Impact Factors

Published on
July 29, 2005

Whether deserved or not great value is attached to the Impact Factor of journals, but what do they mean? The Impact Factor is a sort of appreciation of a journal, based on the number of times that articles from that journal are cited over a given period of time. The assumption being that if articles in the journals are often cited it indicates that it is a good quality journal. In order to prevent large journals being preferred to smaller ones, account is taken of the number of published articles in the same period. The Impact Factor is calculated as follows (for example Nature with as IF 30,979)

Impact Factor 2003 for the journal Nature:
The number of times in 2003 that articles from 2001 plus 2002 were cited = 56,629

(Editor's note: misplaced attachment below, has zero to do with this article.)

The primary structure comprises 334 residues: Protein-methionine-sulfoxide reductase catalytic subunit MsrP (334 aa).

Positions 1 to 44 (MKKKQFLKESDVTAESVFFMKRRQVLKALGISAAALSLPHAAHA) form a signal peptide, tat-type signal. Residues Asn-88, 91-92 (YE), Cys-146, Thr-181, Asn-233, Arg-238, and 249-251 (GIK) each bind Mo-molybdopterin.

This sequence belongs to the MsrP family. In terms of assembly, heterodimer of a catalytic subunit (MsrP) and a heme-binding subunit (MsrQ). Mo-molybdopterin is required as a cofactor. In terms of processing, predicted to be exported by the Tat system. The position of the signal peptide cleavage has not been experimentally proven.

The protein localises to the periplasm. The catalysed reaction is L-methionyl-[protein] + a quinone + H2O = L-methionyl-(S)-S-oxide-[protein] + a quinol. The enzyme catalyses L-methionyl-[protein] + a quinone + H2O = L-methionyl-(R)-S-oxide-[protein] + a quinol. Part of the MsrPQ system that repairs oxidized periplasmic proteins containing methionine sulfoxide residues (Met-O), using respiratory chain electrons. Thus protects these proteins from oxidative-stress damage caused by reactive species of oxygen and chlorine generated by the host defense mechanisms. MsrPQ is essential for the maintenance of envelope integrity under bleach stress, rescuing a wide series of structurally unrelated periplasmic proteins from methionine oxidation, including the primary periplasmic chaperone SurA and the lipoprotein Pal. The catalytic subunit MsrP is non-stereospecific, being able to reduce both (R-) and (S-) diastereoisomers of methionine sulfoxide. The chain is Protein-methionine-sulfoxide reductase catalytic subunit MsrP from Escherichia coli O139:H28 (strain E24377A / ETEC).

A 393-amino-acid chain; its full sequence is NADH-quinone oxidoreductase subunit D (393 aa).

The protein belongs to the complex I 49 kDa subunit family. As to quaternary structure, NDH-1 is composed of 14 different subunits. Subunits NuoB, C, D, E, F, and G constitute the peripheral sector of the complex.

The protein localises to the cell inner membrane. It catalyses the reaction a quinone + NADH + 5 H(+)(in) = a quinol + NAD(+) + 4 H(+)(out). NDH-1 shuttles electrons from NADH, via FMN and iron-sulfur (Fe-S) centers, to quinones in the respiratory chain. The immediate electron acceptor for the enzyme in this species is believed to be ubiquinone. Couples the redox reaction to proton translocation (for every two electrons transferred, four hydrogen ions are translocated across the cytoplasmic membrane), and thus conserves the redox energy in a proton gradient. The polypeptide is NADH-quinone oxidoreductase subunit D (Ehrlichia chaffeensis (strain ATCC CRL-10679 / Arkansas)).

The number of articles appearing in Nature in 2001 plus 2002 = 1,828
Impact Factor = 55,629/1,828 = 30,979

The Impact Factor of journals can be found in the Journal Citation Reports of ISI: select ISI Journal Citation Reports from the list.

Warning: There is often the tendency to judge researchers on the basis of the Impact Factors of the journals in which they publish. This is absolutely not advisable. For responsible assessment of both the research and the researcher many more factors should be taken into consideration. The Library can advise and assist you in this matter.

    (newsletter 6-2005)